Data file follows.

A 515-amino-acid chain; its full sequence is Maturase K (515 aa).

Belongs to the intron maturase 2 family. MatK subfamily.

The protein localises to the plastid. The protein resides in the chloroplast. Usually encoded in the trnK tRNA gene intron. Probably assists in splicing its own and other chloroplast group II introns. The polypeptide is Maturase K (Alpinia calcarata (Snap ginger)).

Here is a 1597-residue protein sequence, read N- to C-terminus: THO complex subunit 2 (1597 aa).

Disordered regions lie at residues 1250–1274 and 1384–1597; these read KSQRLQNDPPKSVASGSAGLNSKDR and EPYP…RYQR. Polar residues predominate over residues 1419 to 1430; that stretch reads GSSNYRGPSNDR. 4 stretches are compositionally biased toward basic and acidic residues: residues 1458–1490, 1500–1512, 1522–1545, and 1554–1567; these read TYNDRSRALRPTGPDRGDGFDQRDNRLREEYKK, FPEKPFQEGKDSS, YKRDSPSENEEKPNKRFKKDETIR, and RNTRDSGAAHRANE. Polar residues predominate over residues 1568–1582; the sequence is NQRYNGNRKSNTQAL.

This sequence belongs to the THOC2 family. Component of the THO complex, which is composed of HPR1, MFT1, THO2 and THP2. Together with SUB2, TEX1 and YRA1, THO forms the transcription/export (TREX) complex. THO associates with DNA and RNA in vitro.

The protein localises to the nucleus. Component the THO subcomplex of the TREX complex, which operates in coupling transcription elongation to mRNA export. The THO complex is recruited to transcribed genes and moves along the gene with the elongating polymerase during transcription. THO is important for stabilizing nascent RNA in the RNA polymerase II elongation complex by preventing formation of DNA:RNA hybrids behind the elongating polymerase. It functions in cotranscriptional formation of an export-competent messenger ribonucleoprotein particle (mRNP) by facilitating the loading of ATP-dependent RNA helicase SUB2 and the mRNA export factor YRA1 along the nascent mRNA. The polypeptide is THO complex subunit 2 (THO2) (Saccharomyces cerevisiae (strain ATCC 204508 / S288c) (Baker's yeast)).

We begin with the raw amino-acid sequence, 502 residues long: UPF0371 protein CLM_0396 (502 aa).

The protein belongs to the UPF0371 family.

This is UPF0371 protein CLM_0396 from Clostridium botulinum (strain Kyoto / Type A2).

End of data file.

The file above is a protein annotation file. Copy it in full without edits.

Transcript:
A 515-amino-acid chain; its full sequence is Maturase K (515 aa).

Belongs to the intron maturase 2 family. MatK subfamily.

The protein localises to the plastid. The protein resides in the chloroplast. Usually encoded in the trnK tRNA gene intron. Probably assists in splicing its own and other chloroplast group II introns. The polypeptide is Maturase K (Alpinia calcarata (Snap ginger)).

Here is a 1597-residue protein sequence, read N- to C-terminus: THO complex subunit 2 (1597 aa).

Disordered regions lie at residues 1250–1274 and 1384–1597; these read KSQRLQNDPPKSVASGSAGLNSKDR and EPYP…RYQR. Polar residues predominate over residues 1419 to 1430; that stretch reads GSSNYRGPSNDR. 4 stretches are compositionally biased toward basic and acidic residues: residues 1458–1490, 1500–1512, 1522–1545, and 1554–1567; these read TYNDRSRALRPTGPDRGDGFDQRDNRLREEYKK, FPEKPFQEGKDSS, YKRDSPSENEEKPNKRFKKDETIR, and RNTRDSGAAHRANE. Polar residues predominate over residues 1568–1582; the sequence is NQRYNGNRKSNTQAL.

This sequence belongs to the THOC2 family. Component of the THO complex, which is composed of HPR1, MFT1, THO2 and THP2. Together with SUB2, TEX1 and YRA1, THO forms the transcription/export (TREX) complex. THO associates with DNA and RNA in vitro.

The protein localises to the nucleus. Component the THO subcomplex of the TREX complex, which operates in coupling transcription elongation to mRNA export. The THO complex is recruited to transcribed genes and moves along the gene with the elongating polymerase during transcription. THO is important for stabilizing nascent RNA in the RNA polymerase II elongation complex by preventing formation of DNA:RNA hybrids behind the elongating polymerase. It functions in cotranscriptional formation of an export-competent messenger ribonucleoprotein particle (mRNP) by facilitating the loading of ATP-dependent RNA helicase SUB2 and the mRNA export factor YRA1 along the nascent mRNA. The polypeptide is THO complex subunit 2 (THO2) (Saccharomyces cerevisiae (strain ATCC 204508 / S288c) (Baker's yeast)).

We begin with the raw amino-acid sequence, 502 residues long: UPF0371 protein CLM_0396 (502 aa).

The protein belongs to the UPF0371 family.

This is UPF0371 protein CLM_0396 from Clostridium botulinum (strain Kyoto / Type A2).